First a little mood music:
If you clicked into the blue music link above – you were treated to a snippet of the Pomerium, a series of Passion and Resurrection Motets of the Renaissance. Trivia: In the earliest years of the Catholic Church, those wishing to be baptised had a period of penitential preparation that took 40 days – corresponding with Jesus’ forty days of fasting in the wilderness and Noah’s 40 days in the flood. Including Sundays the first of the 40 penitential days was calculated to fall 46 days before Easter, on Ash Wednesday. The English-speaking world knows this six and one half week period as Lent; its Latin name it Quadragesima (40 days).
This background serves as introduction to a magnificent concert I attended in The Cloisters, which we will visit in more detail in just a bit. First the concert – a soaring and quite moving experience given by an amazingly talented group of singers – 5 sopranos, 2 mezzo-sopranos, 1 counter- tenor, 3 tenors, 2 baritones and 2 basses. Their voices intertwined and harmonized and counterbalanced in such crystalline pureness, it felt surely that angels had entered the Fuentiduena Chapel 12th century apse:
The pieces sung by this choir ranged from ancient Gregorian chants to polyphonic elaborations – representing the unfolding of passiontide in which intricate musical textures yield to more stark plain chant – a repertory of Renaissance music celebrating Christ’s resurrection. The pure tones of this group enhanced no doubt by the excellent acoustics of the sanctuary – was indeed soul uplifting – we left at peace and refreshed and ready to explore the marvel that is The Cloisters.
For those of you who are unfamiliar, The Cloisters is actually an extension of the New York MET, located in Fort Tryon Park in Northern Manhattan, spanning 4 acres. The Cloisters Museum and Gardens, which opened in 1938 with the generous help of John D. Rockefeller, Jr., is devoted to the art and architecture of medieval Europe and was assembled from architectural elements, both domestic and religious, that largely date from the twelfth through the fifteenth century:
The Museum building itself, shown at the top of this post, is not a copy of any specific medieval structure but rather is an ensemble with a deliberate combination of ecclesiastical and secular spaces arranged in chronological order. Elements from medieval cloisters and other sites in Europe have been incorporated into the fabric of the building.
Features of The Cloisters include: gardens planted according to horticultural information found in medieval treatises and poetry, garden documents and herbals, and medieval works of art such as tapestries, stained-glass windows, metal and wood workings, and breath-taking hand written and designed manuscripts. With over 2000 works of art – it was impossible to cover everything in one day- but I will give you the quick review of some highlights:
Unicorn Tapestries – One of my favorite exhibits – seven hangings which were donated from Rockefeller’s own private collection. There are seven individual hangings which are considered the most beautiful and complex works of art from the late Middle Ages that survive. Woven in fine wool and silk with silver and gilded threads, the tapestries vividly depict scenes associated with a hunt for the elusive, magical unicorn.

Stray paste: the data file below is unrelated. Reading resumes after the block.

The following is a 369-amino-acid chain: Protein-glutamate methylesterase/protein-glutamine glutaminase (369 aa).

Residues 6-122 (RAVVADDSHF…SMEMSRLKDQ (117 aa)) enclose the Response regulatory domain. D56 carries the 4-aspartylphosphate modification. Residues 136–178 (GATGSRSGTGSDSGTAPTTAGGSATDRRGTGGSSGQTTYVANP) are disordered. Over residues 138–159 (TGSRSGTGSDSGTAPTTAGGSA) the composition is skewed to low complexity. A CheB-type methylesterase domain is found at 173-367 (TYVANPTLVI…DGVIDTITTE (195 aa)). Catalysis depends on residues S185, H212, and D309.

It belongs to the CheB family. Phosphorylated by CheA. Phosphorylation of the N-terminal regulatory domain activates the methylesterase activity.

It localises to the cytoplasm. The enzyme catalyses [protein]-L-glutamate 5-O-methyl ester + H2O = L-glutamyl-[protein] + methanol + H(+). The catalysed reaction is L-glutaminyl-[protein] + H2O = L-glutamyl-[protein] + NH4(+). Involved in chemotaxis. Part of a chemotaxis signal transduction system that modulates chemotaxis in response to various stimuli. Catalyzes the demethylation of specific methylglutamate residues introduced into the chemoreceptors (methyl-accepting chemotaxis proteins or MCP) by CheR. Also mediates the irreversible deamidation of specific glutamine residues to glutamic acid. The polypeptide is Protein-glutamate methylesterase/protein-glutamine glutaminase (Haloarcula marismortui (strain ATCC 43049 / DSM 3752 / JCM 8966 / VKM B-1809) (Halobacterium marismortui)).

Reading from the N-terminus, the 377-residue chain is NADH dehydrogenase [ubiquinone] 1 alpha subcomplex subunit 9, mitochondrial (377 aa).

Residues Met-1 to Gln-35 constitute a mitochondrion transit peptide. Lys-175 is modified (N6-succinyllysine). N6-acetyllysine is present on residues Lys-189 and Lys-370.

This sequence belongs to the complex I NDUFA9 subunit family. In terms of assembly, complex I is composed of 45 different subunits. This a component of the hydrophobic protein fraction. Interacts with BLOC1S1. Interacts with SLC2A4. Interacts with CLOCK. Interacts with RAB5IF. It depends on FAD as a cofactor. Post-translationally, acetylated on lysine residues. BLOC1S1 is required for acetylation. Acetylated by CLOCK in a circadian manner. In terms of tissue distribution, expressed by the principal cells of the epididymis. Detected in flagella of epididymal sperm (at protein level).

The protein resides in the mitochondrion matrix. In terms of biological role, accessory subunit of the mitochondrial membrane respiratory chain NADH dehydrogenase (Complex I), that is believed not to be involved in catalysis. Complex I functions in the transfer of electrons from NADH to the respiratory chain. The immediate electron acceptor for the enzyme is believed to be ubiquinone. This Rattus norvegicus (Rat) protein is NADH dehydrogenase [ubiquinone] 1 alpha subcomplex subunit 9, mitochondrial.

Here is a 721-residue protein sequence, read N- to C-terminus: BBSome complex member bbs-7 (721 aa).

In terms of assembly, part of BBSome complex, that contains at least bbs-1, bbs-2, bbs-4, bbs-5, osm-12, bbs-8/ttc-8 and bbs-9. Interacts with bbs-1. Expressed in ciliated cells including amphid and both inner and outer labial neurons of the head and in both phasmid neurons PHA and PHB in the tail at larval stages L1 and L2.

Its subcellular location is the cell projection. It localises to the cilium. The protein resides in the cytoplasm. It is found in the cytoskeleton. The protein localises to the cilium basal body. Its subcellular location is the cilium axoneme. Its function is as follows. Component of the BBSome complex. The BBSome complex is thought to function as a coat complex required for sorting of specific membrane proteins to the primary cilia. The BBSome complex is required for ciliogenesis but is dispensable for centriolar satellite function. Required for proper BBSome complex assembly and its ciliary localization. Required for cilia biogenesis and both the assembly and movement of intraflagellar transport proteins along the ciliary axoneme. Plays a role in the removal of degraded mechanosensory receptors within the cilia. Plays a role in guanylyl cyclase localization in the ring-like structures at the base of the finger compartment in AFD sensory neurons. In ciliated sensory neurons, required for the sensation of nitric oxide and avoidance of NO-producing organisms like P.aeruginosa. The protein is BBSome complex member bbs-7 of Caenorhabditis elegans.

This is the tapestry I like best, as it depicts a contented unicorn relaxing in an enclosed area:
The others Unicorn Tapestries rather graphically depict the hunt and destruction of these beautiful, even if mystical creatures:
Medieval Medicinal Gardens – It was intriguing to see actual plants that heretofore I had only read about in medieval stories- one could almost imagine witched collecting these plants before concocting a potent brew:
Also, my cousin and I were fascinated by this pear tree which appeared to have been the medieval version of a bonsai tree (growth- manipulated): Indeed, a little research proved us right. It is called an Espaliered Pear Tree – espalier is a noun describing : plant (as a fruit tree) trained to grow flat against a support such as a wall. Origin: French, ultimately from Italian: spalla “shoulder,” from Late Latin: spatula “shoulder blade”. Pretty cool, right?
And, as long as we were outdoors, we also enjoyed a quick route around the Bonnefont Cloister and Garden with elements taken from medieval monasteries:
Stained Glass – An exhibition of stained glass from England’s Canterbury Cathedral features six Romanesque-period windows that had never left the cathedral since their creation in 1178-90. It struck me that one piece was the first example I had ever seen of a stained glass picture depicting people of varying races:
Illustrated Manuscripts – The books here were simply exquisite – imagine the time and care taken to write and illustrate these masterpieces. Here is a Book of Hours, circa 1270, made of tempera and gold ink on parchment. The prayers and scriptures in this book were read at regular intervals throughout the 24 hours of the day:
And finally, imagine the power and awe that this lectern instilled in the congregants listening to the priest’s exhortations:
All in all, this was a magical journey into the past – all within a half hour of my home. Even the restaurant that we ate in afterwards (Leaf Restaurant – built on a hill in Tryon Park within walking distance of The Cloisters – has beautiful vistas of the park) wafted the scent of a begone time – although the food thankfully was quite up-to-date and delicious.
This trip was taken pre-pandemic